Stop using sticky navigation bar for mobile devices

Stop using sticky web elements on mobile devices. This creates a terrible experience for your users, and looks disgusting from an interface point of view.

Summary

Don’t make the navigation bar on mobile devices (or any other component) “sticky”. They create a bad experience for your users and take away valuable screen space.

What is meant by the word “sticky”?

Concept sticky Elements includes (but is not limited to) the following elements:

  • Navigation elements that follow users when scrolling
  • Chatbot bubbles eating up half of the bottom of the screen
  • Banners or modals urging the user to “register, accept cookies,” etc.

These are bad and you shouldn’t use them. Layout and layout are an important part of a product’s design and greatly affect the user experience. Stop using ugly sticky elements.

First, let’s take a look at sticky navigation and why it’s awful. We’ll also look at some simple guidelines to help you avoid making such bad design decisions.

Haunting navigation

When you decide to “eat”> 50px of space at the top of the page under your site navigation, you are hurting your users. You are also wasting their time interacting with your website.

“Wait!” I hear the advocates of sticky navigation exclaim, “This panel makes it easy for the user to interact with the pages on the site!”

Complete nonsense. The user should see the site navigation only when you need to use it.

Let’s take a look at the problem:

Fixed navigation bar: you’re wasting valuable space for an element that can only be used once per visit

To know when to show the navigation bar you just need to understand the user context at a particular point in time. See below:

Stop using sticky navigation bar for mobile devices
Static navigation: users can focus on what’s important – content

This is where the navigation bar moves up with the rest of the page as the user scrolls through the main content. Don’t worry, the user knows the navigation is still at the top of the page because they saw her disappear from view when scrolling… This option is best combined with appropriate footer navigation. This way, when the user reaches the end of a particular view, he can change pages right in the footer. No need to scroll back to the top of the page.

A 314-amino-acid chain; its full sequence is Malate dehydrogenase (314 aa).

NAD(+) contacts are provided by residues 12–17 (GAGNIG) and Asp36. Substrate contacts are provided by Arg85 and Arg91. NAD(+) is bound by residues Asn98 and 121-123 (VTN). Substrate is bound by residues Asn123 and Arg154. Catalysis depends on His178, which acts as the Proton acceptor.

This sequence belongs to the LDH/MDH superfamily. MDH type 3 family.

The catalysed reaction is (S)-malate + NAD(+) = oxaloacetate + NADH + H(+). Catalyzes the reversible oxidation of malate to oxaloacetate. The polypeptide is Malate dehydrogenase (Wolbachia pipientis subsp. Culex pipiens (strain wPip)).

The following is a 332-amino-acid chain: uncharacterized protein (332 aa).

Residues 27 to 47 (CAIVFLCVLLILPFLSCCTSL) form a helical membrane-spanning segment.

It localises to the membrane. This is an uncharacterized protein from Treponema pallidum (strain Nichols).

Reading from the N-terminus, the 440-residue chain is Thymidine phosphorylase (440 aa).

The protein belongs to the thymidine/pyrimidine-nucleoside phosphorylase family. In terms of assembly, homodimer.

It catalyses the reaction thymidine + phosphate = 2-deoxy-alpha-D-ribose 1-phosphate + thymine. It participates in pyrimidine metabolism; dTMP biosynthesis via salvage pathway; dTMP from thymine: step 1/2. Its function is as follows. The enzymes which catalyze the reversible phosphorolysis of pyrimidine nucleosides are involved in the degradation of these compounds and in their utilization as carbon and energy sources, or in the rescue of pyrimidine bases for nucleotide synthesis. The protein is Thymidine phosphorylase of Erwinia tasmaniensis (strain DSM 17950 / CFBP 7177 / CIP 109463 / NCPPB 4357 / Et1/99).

Alternative option

Maybe you want to hide the navigation without losing flexibility so that it is always available at the top of the page? This is possible, although I find it still slightly intrusive to the user. A simple way to achieve this is to display the navigation when users perform a specific action, for example:

  • Long or multiple up swipes
  • Opening a dropdown menu from the top (easily shown to the user)
Stop using sticky navigation bar for mobile devices
Dynamic navigation: show the user the top navigation bar when performing a specific action

The problem isn’t just the navigation bars

I wish navs were the only sticky issue in mobile interfaces – but they are not. Other problematic components include:

  • Chatbot or Support Bubbles
  • Cookie Policy Notice
  • Modal windows that pop up after a specific time

Every time you implement one of these components, a puppy dies somewhere in the world. Seriously – don’t be part of the problem and don’t add components like this. Don’t trust “market research” or team leads telling you this shit works. You are making the mobile web worse for everyone and setting a terrible precedent for future developers.

Stay static, my friends!

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